RLPB 402. Egypt and Syria: Massacre and the Threat of Massacre
— plus Easter Prayer
by Elizabeth Kendal
CFF, Director of Advocacy
EGYPT: PALM SUNDAY DOUBLE MASSACRE
Soon after 9am on Sunday 9 April, as the believers were enjoying Palm Sunday celebrations, a suicide bomber entered Mar Girgis (St George) Church in the Nile Delta city of Tanta. Launching himself towards the front of the church, he detonated himself beside the altar. At least 27 worshippers were killed and a further 78 others wounded. A few hours later in coastal Alexandria, a suicide bomber approached St Mark’s Coptic Orthodox Cathedral. Unable to gain entrance to the church, he blew himself up outside, killing 18 civilians and four police officers. The head of the Coptic Church, Pope Tawadros II, had just finishing addressing the congregation, but was not hurt. By Sunday afternoon, Islamic State in Egypt had claimed both attacks.
That evening, Egyptian President Abdel-Fattah al-Sisi announced on television that he would impose a three-month nationwide state of emergency, establish a Supreme Anti-Terrorism Council and fast-track amendments to the criminal code to expedite the trials of terror suspects. On 10 April the Egyptian parliament approved the measures.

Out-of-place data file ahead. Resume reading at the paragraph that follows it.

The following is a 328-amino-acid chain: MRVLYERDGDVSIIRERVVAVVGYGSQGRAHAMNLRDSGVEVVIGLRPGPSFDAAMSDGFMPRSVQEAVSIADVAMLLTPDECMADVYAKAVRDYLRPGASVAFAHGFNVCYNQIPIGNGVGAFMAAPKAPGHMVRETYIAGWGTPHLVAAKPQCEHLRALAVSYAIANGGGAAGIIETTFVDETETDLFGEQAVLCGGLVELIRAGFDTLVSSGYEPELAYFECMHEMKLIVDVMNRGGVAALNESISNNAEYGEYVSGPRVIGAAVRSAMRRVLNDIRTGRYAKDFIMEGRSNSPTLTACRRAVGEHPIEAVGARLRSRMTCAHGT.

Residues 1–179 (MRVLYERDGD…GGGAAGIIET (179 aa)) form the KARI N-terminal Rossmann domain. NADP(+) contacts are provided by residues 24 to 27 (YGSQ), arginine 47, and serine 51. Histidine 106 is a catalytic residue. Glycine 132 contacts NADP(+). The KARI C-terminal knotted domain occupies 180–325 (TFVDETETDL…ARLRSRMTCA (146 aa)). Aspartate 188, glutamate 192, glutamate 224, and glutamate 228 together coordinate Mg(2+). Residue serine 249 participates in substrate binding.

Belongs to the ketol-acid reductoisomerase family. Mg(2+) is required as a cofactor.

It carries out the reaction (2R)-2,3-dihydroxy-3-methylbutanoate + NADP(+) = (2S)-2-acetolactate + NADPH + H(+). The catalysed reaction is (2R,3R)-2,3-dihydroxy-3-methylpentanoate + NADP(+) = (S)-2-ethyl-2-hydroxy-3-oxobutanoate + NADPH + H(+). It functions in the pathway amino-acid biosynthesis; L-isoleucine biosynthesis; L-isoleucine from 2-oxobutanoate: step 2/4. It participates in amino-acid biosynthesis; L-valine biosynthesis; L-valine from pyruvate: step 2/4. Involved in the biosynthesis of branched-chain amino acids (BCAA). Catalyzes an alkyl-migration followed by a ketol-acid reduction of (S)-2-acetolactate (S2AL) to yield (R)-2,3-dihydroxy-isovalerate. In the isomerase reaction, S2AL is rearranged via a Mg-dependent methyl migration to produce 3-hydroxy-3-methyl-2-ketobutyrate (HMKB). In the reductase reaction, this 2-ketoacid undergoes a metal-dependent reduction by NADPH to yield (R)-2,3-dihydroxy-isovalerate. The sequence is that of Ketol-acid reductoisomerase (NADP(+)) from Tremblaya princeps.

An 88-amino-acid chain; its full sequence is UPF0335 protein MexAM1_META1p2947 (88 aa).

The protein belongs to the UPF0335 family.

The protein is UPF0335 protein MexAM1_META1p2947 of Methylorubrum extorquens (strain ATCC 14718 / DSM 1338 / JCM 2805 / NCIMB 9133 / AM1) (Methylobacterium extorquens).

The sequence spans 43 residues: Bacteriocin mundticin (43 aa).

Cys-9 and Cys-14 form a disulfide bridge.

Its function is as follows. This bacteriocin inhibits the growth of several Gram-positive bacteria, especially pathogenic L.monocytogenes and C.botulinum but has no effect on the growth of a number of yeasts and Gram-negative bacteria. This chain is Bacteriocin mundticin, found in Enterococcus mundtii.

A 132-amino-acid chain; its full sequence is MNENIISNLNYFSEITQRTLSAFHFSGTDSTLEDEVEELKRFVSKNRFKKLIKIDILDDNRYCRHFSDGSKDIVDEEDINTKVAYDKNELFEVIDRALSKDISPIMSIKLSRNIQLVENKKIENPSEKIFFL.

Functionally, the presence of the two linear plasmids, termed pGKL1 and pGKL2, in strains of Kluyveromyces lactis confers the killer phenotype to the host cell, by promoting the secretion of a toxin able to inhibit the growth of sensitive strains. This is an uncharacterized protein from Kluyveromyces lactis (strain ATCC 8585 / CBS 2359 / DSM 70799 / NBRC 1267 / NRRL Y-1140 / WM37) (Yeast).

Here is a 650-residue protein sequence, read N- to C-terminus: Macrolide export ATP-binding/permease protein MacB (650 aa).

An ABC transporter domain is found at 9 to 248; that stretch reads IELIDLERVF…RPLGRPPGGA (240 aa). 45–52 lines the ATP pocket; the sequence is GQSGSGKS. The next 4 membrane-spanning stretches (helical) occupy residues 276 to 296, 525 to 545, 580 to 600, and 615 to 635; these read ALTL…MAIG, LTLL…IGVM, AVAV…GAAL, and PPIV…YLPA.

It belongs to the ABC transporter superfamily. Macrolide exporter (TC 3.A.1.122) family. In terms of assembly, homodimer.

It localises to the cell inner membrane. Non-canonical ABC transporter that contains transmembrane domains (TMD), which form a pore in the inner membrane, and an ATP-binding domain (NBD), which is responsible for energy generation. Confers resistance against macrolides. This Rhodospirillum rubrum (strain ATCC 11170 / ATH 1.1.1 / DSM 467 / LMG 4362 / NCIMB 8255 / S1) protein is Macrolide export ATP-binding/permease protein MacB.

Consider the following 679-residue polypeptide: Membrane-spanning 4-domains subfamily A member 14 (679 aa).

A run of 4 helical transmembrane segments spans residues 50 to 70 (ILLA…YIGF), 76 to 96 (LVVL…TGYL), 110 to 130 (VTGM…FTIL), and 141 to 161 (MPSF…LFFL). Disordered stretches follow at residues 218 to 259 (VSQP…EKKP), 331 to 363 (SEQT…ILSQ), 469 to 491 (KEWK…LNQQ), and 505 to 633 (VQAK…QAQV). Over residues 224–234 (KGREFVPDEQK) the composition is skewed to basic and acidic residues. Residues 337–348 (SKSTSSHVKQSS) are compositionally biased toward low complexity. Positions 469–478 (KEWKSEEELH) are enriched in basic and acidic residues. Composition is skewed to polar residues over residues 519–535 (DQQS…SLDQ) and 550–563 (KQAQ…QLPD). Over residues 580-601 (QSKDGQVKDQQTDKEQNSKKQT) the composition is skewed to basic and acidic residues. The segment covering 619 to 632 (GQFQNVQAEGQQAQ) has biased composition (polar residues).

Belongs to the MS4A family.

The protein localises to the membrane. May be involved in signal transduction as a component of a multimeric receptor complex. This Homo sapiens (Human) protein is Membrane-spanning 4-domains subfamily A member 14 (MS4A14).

The situation for Copts in Egypt is extremely complex. Churches are a soft target for Islamic militants aiming to trigger sectarian conflict to destabilise or extract concessions from the state. Meanwhile, many Muslims in authority view Christians as pawns, expendable in the pursuit of Western military aid and support. In other words, both the jihadists and the authorities stand to gain from bombing the churches. Furthermore, after receiving intelligence on 10 April that an IS attack was imminent, Israel closed the border crossing between Taba in Egypt’s South Sinai Province and Eilat in southern Israel, on the north shore of the Gulf of Aqaba. As Islamic State’s Caliphate collapses in Mosul, many of IS’s Egyptian fighters are returning home. Islamic State in Egypt is growing and, with Muslim Brotherhood support, is escalating its campaign. The Christian crisis in Egypt is moving to a whole new level.